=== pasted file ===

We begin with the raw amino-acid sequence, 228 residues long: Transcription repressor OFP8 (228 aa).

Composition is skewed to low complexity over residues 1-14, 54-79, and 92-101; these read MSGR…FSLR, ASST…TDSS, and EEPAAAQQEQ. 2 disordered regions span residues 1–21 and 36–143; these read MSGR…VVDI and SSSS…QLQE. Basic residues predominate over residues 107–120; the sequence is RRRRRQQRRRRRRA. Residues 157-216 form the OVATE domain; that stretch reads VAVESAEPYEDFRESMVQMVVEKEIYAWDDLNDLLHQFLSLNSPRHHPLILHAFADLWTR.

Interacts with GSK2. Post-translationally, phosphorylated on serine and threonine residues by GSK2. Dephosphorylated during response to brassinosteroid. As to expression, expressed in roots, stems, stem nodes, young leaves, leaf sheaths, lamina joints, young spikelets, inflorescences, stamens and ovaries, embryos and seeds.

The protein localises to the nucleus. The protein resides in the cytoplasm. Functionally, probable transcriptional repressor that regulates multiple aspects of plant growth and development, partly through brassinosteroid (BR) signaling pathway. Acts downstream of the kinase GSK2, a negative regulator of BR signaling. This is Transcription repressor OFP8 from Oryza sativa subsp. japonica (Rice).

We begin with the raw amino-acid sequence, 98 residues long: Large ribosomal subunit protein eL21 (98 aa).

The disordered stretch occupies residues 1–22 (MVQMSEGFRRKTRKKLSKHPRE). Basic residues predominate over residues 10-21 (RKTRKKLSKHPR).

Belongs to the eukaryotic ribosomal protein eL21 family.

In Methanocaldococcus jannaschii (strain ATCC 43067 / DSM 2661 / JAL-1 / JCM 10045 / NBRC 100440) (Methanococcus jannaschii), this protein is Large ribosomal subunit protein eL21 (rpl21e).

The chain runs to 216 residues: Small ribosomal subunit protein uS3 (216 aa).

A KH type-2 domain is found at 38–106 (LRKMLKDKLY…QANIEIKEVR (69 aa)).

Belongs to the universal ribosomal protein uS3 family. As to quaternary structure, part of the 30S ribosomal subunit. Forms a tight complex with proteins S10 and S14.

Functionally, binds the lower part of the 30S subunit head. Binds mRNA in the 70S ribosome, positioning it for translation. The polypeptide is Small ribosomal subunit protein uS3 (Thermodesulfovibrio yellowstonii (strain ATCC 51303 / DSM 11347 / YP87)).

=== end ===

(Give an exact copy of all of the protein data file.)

We begin with the raw amino-acid sequence, 228 residues long: Transcription repressor OFP8 (228 aa).

Composition is skewed to low complexity over residues 1-14, 54-79, and 92-101; these read MSGR…FSLR, ASST…TDSS, and EEPAAAQQEQ. 2 disordered regions span residues 1–21 and 36–143; these read MSGR…VVDI and SSSS…QLQE. Basic residues predominate over residues 107–120; the sequence is RRRRRQQRRRRRRA. Residues 157-216 form the OVATE domain; that stretch reads VAVESAEPYEDFRESMVQMVVEKEIYAWDDLNDLLHQFLSLNSPRHHPLILHAFADLWTR.

Interacts with GSK2. Post-translationally, phosphorylated on serine and threonine residues by GSK2. Dephosphorylated during response to brassinosteroid. As to expression, expressed in roots, stems, stem nodes, young leaves, leaf sheaths, lamina joints, young spikelets, inflorescences, stamens and ovaries, embryos and seeds.

The protein localises to the nucleus. The protein resides in the cytoplasm. Functionally, probable transcriptional repressor that regulates multiple aspects of plant growth and development, partly through brassinosteroid (BR) signaling pathway. Acts downstream of the kinase GSK2, a negative regulator of BR signaling. This is Transcription repressor OFP8 from Oryza sativa subsp. japonica (Rice).

We begin with the raw amino-acid sequence, 98 residues long: Large ribosomal subunit protein eL21 (98 aa).

The disordered stretch occupies residues 1–22 (MVQMSEGFRRKTRKKLSKHPRE). Basic residues predominate over residues 10-21 (RKTRKKLSKHPR).

Belongs to the eukaryotic ribosomal protein eL21 family.

In Methanocaldococcus jannaschii (strain ATCC 43067 / DSM 2661 / JAL-1 / JCM 10045 / NBRC 100440) (Methanococcus jannaschii), this protein is Large ribosomal subunit protein eL21 (rpl21e).

The chain runs to 216 residues: Small ribosomal subunit protein uS3 (216 aa).

A KH type-2 domain is found at 38–106 (LRKMLKDKLY…QANIEIKEVR (69 aa)).

Belongs to the universal ribosomal protein uS3 family. As to quaternary structure, part of the 30S ribosomal subunit. Forms a tight complex with proteins S10 and S14.

Functionally, binds the lower part of the 30S subunit head. Binds mRNA in the 70S ribosome, positioning it for translation. The polypeptide is Small ribosomal subunit protein uS3 (Thermodesulfovibrio yellowstonii (strain ATCC 51303 / DSM 11347 / YP87)).